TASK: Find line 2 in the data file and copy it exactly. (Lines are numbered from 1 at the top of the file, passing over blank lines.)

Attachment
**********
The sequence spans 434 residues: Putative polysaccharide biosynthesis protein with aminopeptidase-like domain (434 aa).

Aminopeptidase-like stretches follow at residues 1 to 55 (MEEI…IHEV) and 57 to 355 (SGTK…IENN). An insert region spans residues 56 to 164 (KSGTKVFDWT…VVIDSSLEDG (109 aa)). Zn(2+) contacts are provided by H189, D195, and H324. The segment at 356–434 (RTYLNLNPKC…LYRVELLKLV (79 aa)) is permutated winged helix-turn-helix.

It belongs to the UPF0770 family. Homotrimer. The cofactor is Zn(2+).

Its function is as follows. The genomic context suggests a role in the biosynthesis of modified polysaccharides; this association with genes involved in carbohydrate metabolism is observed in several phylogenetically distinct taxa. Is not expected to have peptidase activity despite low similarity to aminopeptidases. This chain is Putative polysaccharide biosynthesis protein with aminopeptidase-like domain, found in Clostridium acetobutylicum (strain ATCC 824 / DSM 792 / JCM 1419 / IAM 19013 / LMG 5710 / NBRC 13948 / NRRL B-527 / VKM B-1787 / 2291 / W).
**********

Aminopeptidase-like stretches follow at residues 1 to 55 (MEEI…IHEV) and 57 to 355 (SGTK…IENN). An insert region spans residues 56 to 164 (KSGTKVFDWT…VVIDSSLEDG (109 aa)). Zn(2+) contacts are provided by H189, D195, and H324. The segment at 356–434 (RTYLNLNPKC…LYRVELLKLV (79 aa)) is permutated winged helix-turn-helix.